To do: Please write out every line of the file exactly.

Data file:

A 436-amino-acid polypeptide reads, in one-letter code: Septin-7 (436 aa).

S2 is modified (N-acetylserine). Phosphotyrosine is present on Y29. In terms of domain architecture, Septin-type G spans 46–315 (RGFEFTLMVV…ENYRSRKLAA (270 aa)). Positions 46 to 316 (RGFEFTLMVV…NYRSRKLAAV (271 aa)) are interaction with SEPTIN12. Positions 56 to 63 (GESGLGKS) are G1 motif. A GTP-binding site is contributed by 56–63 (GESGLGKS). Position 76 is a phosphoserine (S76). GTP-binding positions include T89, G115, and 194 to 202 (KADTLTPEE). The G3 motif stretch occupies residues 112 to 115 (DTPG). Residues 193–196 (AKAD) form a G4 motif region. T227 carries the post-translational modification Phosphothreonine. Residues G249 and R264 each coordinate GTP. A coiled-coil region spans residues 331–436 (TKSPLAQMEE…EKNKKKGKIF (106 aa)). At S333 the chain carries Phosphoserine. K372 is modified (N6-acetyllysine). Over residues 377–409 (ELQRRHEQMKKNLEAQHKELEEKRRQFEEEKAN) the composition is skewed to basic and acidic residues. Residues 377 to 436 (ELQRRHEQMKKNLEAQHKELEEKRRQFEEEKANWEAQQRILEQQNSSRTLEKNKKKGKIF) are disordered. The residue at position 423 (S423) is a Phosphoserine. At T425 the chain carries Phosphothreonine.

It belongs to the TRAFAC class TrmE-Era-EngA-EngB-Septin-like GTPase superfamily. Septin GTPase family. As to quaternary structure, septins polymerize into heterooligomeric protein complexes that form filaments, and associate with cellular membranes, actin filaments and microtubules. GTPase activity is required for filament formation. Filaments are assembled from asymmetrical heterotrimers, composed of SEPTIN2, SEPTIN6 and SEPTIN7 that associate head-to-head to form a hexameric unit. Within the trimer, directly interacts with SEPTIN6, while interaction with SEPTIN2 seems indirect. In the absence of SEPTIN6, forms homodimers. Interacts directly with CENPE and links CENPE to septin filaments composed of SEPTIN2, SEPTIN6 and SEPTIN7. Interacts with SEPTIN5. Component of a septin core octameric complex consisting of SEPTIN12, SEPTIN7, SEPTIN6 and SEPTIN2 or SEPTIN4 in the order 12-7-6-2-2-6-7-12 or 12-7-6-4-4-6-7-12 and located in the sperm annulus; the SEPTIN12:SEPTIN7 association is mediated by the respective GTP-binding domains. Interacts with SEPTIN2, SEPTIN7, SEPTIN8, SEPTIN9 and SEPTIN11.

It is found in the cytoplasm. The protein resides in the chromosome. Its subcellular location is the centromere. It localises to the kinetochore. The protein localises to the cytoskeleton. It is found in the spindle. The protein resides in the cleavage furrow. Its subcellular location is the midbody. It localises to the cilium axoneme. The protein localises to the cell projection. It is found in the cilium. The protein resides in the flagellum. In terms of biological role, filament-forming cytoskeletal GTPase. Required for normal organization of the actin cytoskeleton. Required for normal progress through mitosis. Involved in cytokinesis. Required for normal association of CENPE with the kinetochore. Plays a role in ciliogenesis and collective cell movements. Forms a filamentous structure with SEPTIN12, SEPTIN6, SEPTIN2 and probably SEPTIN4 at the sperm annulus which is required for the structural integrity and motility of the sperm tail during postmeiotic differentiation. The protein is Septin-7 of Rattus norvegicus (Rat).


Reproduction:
A 436-amino-acid polypeptide reads, in one-letter code: Septin-7 (436 aa).

S2 is modified (N-acetylserine). Phosphotyrosine is present on Y29. In terms of domain architecture, Septin-type G spans 46–315 (RGFEFTLMVV…ENYRSRKLAA (270 aa)). Positions 46 to 316 (RGFEFTLMVV…NYRSRKLAAV (271 aa)) are interaction with SEPTIN12. Positions 56 to 63 (GESGLGKS) are G1 motif. A GTP-binding site is contributed by 56–63 (GESGLGKS). Position 76 is a phosphoserine (S76). GTP-binding positions include T89, G115, and 194 to 202 (KADTLTPEE). The G3 motif stretch occupies residues 112 to 115 (DTPG). Residues 193–196 (AKAD) form a G4 motif region. T227 carries the post-translational modification Phosphothreonine. Residues G249 and R264 each coordinate GTP. A coiled-coil region spans residues 331–436 (TKSPLAQMEE…EKNKKKGKIF (106 aa)). At S333 the chain carries Phosphoserine. K372 is modified (N6-acetyllysine). Over residues 377–409 (ELQRRHEQMKKNLEAQHKELEEKRRQFEEEKAN) the composition is skewed to basic and acidic residues. Residues 377 to 436 (ELQRRHEQMKKNLEAQHKELEEKRRQFEEEKANWEAQQRILEQQNSSRTLEKNKKKGKIF) are disordered. The residue at position 423 (S423) is a Phosphoserine. At T425 the chain carries Phosphothreonine.

It belongs to the TRAFAC class TrmE-Era-EngA-EngB-Septin-like GTPase superfamily. Septin GTPase family. As to quaternary structure, septins polymerize into heterooligomeric protein complexes that form filaments, and associate with cellular membranes, actin filaments and microtubules. GTPase activity is required for filament formation. Filaments are assembled from asymmetrical heterotrimers, composed of SEPTIN2, SEPTIN6 and SEPTIN7 that associate head-to-head to form a hexameric unit. Within the trimer, directly interacts with SEPTIN6, while interaction with SEPTIN2 seems indirect. In the absence of SEPTIN6, forms homodimers. Interacts directly with CENPE and links CENPE to septin filaments composed of SEPTIN2, SEPTIN6 and SEPTIN7. Interacts with SEPTIN5. Component of a septin core octameric complex consisting of SEPTIN12, SEPTIN7, SEPTIN6 and SEPTIN2 or SEPTIN4 in the order 12-7-6-2-2-6-7-12 or 12-7-6-4-4-6-7-12 and located in the sperm annulus; the SEPTIN12:SEPTIN7 association is mediated by the respective GTP-binding domains. Interacts with SEPTIN2, SEPTIN7, SEPTIN8, SEPTIN9 and SEPTIN11.

It is found in the cytoplasm. The protein resides in the chromosome. Its subcellular location is the centromere. It localises to the kinetochore. The protein localises to the cytoskeleton. It is found in the spindle. The protein resides in the cleavage furrow. Its subcellular location is the midbody. It localises to the cilium axoneme. The protein localises to the cell projection. It is found in the cilium. The protein resides in the flagellum. In terms of biological role, filament-forming cytoskeletal GTPase. Required for normal organization of the actin cytoskeleton. Required for normal progress through mitosis. Involved in cytokinesis. Required for normal association of CENPE with the kinetochore. Plays a role in ciliogenesis and collective cell movements. Forms a filamentous structure with SEPTIN12, SEPTIN6, SEPTIN2 and probably SEPTIN4 at the sperm annulus which is required for the structural integrity and motility of the sperm tail during postmeiotic differentiation. The protein is Septin-7 of Rattus norvegicus (Rat).